Valley Insulation Explains the history of Cellulose Insulation
In previous blogs, we have spoken a great deal about the benefits of cellulose insulation and why it’s a great choice for your home. Today, the team at Valley Insulation takes a journey back in time to look at the origins of this affordable, highly effective and environmentally friendly type of insulation. Read on to learn more in today’s blog from Valley Insulation.
How It All Started
We have discussed the history of insulation in general in a previous blog, but here’s a quick recap. In its simplest form, insulation started when cavemen shielded themselves from the elements using stone, sod, wood and animal skins. Flash forward a few thousand years, to the age of walled houses, and the idea of adding protection between an interior and exterior wall caught on. In fact, the first architect who used insulation was Thomas Jefferson in his design of Monticello. It may come as a surprise, but the insulation he used was cellulose.
What is Cellulose?
The term cellulose refers to the basic fibers that make up all plant life. Wood, paper and other plant-based products are all cellulose material. Today’s cellulose is made from recycled paper products and treated to make it flame retardant, resistant to mold and discouraging to pests looking for a home inside your walls. Throughout history, choices of materials were driven by which raw materials, and their byproducts, were readily available. In the early 1800s, for example, the most readily available material was primarily wood. Balsa wool or balsa batt — sawdust encapsulated in a paper package — was very popular. To this day, balsa wool insulation can be found in historic homes in the Northeast.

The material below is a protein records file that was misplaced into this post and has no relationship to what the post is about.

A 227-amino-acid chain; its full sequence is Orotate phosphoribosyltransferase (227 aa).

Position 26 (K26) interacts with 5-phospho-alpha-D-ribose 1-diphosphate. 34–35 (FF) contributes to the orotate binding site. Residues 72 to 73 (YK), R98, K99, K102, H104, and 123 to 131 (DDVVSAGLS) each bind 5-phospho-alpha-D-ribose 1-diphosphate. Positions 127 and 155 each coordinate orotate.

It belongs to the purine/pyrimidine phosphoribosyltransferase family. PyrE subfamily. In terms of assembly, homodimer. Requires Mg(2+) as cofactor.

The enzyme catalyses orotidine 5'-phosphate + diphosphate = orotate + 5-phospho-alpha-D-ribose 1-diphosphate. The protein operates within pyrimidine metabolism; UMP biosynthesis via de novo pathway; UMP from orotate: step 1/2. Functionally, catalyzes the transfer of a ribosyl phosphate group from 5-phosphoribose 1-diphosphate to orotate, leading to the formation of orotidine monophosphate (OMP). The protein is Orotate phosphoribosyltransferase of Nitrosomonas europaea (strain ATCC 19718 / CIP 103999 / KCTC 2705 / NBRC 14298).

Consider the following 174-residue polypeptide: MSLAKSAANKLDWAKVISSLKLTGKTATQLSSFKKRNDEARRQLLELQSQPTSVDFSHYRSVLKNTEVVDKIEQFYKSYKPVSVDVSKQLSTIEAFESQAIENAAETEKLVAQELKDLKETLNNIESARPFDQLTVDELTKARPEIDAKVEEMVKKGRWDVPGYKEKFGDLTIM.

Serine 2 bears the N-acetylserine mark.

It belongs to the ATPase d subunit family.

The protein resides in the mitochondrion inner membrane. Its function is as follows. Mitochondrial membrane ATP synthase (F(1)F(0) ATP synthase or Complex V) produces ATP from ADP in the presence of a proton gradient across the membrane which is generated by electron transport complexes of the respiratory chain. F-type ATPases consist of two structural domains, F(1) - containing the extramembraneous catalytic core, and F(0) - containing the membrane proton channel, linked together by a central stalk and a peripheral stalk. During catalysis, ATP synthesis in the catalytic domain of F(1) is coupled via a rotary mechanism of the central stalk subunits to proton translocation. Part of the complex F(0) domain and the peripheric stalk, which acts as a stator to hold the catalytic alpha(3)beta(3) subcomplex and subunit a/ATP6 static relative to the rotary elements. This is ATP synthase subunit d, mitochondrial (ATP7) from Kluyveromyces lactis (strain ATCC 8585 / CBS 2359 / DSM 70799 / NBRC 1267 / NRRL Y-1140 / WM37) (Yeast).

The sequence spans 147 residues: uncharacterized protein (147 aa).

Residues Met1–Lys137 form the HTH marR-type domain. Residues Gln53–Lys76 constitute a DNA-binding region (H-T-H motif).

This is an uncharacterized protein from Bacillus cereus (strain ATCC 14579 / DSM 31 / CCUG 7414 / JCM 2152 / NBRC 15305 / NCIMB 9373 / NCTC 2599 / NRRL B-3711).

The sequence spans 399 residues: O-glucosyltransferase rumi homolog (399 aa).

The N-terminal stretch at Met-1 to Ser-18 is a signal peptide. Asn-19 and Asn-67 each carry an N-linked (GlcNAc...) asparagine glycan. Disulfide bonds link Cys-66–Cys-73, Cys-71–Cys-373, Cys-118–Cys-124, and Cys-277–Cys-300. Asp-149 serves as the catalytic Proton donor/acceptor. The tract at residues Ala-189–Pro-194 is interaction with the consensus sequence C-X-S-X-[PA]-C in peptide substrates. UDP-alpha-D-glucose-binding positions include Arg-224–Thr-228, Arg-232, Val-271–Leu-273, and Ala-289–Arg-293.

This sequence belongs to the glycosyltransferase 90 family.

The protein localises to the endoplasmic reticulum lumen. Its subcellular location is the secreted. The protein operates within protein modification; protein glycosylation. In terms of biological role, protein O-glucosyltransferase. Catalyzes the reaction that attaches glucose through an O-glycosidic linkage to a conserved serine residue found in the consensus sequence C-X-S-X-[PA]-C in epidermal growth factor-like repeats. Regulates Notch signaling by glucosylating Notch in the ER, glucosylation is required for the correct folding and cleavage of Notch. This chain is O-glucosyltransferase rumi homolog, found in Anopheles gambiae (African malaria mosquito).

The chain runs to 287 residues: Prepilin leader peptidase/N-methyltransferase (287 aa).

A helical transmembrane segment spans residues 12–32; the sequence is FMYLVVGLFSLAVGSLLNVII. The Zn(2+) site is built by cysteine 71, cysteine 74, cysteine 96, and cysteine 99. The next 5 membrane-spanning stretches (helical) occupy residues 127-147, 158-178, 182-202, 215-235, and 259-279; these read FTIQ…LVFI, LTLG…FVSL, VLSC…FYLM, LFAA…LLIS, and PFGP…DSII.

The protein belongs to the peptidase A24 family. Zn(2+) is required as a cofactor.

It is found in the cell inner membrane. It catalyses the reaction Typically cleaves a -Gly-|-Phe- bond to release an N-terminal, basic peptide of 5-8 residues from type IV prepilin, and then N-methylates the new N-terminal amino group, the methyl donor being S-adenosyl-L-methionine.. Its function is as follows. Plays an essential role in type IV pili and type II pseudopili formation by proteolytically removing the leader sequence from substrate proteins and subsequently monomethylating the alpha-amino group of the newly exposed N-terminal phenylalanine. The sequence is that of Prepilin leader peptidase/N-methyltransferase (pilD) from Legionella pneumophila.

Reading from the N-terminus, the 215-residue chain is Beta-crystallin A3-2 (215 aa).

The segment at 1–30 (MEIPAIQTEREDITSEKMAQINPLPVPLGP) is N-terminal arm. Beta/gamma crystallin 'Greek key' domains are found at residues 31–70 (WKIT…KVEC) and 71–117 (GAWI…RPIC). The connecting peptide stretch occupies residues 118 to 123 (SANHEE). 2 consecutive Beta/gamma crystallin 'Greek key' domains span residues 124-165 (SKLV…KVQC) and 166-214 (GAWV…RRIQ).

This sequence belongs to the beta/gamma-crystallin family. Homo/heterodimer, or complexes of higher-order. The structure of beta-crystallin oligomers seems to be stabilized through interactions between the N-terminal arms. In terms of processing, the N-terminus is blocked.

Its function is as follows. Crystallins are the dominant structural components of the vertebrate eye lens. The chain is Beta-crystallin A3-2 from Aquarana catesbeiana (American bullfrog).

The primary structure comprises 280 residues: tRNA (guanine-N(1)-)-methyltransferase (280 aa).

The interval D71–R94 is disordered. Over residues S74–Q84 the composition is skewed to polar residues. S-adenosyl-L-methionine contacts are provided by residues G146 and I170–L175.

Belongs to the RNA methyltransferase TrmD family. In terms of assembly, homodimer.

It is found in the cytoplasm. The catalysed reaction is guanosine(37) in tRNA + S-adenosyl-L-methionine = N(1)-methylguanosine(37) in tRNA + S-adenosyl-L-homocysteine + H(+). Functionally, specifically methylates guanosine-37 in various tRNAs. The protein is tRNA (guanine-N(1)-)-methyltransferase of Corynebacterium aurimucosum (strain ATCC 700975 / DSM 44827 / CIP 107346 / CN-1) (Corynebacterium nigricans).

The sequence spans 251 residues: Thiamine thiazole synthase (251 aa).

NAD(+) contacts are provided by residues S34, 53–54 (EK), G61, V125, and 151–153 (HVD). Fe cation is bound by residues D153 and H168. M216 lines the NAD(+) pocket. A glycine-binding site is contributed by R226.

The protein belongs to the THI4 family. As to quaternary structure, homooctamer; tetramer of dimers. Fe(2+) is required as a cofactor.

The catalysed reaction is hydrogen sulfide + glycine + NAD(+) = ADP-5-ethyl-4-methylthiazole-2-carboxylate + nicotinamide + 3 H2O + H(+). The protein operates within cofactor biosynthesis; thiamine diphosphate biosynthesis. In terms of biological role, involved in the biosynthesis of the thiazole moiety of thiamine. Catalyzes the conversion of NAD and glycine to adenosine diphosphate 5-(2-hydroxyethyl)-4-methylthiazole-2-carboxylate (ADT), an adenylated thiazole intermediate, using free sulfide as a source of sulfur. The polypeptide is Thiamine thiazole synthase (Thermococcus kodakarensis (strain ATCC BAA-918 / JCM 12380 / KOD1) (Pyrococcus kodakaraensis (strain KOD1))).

In the 1930s, byproducts from U.S. steel mills, such as rock metal slag, became a popular insulation product. As the U.S. paper industry grew, we began to look at paper byproducts for insulation. Originally manufactured as a sound deadener, paper-based cellulose material soon caught on as an effective form of insulation.
The Energy Crisis
During the energy crisis of the 1970s, demand for insulation hit an all-time high, and interest in cellulose insulation boomed. While some cellulose manufacturing companies faded after the crisis subsided, the ones that remained continued to refine the quality of the materials, the applications, and the manufacturing processes.
The 1990s to Today
By the 1990s, interest in building energy efficient and environmentally friendly spaces led to scientific studies reinforcing what the cellulose insulation community already knew — that today’s cellulose insulation has important performance advantages.
Ask Us About Cellulose Insulation
Valley Insulation, LLC is a provider of high-quality home insulation and commercial insulation customized to fit the needs of each and every client. We’ve been insulating homes and businesses since 1977. Contact us today to discuss your insulation needs.